Gibson Film Stirs 'Passion'

Wednesday is judgment day for Mel Gibson. That’s when “The Passion of the Christ” opens in nearly 3,000 theaters across the country.

The film has already sparked great controversy over its depiction of Jews – some groups are calling director, producer and co-writer Gibson anti-Semitic – and its extreme violence.

Many Jewish leaders fear the film fosters the idea that Jews were responsible for the death of Jesus Christ, himself a Jew. Its portrayal of the last 12 hours of Christ’s life is brutally, relentlessly gory – and that's the reason “The Passion” is rated-R.

Gibson, for his part, has said that to be anti-Semitic is to be un-Christian, and he’s not. He’s also defended the film’s violent content. He wanted it to be shocking, he said, to show audiences how Christ suffered for the sins of others.

Visually, "The Passion" is quite rich; the opening shot of Christ in the Garden of Olives is particularly haunting. Much of the emotional content of the movie comes through the actors' eyes, but since the film only covers Christ's last 12 hours, his persecution is the focus.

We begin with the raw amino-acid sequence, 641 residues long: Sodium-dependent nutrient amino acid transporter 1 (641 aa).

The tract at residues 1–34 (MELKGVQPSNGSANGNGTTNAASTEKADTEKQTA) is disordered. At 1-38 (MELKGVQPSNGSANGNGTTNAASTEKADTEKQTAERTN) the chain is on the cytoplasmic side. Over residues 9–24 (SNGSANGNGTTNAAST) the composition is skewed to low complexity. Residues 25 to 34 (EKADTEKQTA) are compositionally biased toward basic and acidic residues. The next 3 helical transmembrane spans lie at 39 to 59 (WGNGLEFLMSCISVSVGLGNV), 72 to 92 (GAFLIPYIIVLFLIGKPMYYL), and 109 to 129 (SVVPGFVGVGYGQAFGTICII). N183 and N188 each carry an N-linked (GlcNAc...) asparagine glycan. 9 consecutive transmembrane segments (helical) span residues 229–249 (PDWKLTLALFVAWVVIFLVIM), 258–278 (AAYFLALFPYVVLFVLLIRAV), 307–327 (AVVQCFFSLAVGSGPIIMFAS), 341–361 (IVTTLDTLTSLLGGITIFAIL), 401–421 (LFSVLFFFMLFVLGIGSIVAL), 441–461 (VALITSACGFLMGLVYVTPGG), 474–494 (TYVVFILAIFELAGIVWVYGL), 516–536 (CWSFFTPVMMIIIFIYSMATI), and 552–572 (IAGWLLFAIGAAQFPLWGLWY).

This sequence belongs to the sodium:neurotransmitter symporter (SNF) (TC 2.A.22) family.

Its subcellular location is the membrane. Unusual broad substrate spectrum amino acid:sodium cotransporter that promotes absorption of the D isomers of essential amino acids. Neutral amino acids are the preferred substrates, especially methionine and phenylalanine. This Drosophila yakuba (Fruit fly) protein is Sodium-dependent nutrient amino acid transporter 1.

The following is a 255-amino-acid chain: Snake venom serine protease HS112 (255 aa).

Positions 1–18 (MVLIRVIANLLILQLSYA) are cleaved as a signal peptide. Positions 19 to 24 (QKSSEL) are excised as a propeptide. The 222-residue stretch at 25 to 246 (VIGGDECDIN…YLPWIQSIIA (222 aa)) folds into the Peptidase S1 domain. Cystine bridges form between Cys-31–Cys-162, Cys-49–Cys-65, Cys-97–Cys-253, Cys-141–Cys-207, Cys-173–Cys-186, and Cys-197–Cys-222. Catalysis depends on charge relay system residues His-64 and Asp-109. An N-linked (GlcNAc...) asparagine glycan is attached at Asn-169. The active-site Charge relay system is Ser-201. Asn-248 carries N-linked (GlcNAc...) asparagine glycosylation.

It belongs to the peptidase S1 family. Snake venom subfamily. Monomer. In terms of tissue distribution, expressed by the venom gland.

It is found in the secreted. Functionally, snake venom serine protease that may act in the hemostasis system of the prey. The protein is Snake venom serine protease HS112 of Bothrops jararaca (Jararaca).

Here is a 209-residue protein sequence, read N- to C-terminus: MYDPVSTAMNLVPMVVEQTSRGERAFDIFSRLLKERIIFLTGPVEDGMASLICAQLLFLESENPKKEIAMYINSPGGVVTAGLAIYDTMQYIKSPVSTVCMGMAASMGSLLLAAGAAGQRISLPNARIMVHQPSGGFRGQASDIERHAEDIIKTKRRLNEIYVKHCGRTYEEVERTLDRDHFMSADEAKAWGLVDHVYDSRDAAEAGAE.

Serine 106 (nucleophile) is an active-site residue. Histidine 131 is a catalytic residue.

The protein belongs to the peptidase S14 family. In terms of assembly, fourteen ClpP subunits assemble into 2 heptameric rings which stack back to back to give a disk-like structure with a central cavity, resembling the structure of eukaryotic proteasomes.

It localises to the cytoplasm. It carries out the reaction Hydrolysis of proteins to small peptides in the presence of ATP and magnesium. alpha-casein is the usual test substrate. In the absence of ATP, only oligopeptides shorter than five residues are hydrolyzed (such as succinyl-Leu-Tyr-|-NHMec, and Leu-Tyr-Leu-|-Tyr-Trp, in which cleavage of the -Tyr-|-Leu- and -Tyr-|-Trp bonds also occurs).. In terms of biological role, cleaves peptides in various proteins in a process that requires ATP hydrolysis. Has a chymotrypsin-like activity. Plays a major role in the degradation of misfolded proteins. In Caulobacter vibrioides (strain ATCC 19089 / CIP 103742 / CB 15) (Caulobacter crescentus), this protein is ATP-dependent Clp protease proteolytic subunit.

Roman governor Pontius Pilate is depicted as morally torn over the death of Christ, while King Herod comes across as little more than a buffoon. At the heart of the film, Gibson said, is what Christ physically endured leading up to and during his crucifixion.

Shot in Latin and Aramaic with English subtitles, the film has flashback scenes of Christ – played by actor James Caviezel — as a child, a carpenter and a host of the Last Supper.

Gibson spent $25 million of his own money to make the film and millions more to promote it. With advance ticket sales made by numerous Christian groups and available online, audiences could earn the movie nearly $50 million in its first five days in theaters.

Click here for a fair and balanced report by Fox News' Lisa Bernhard.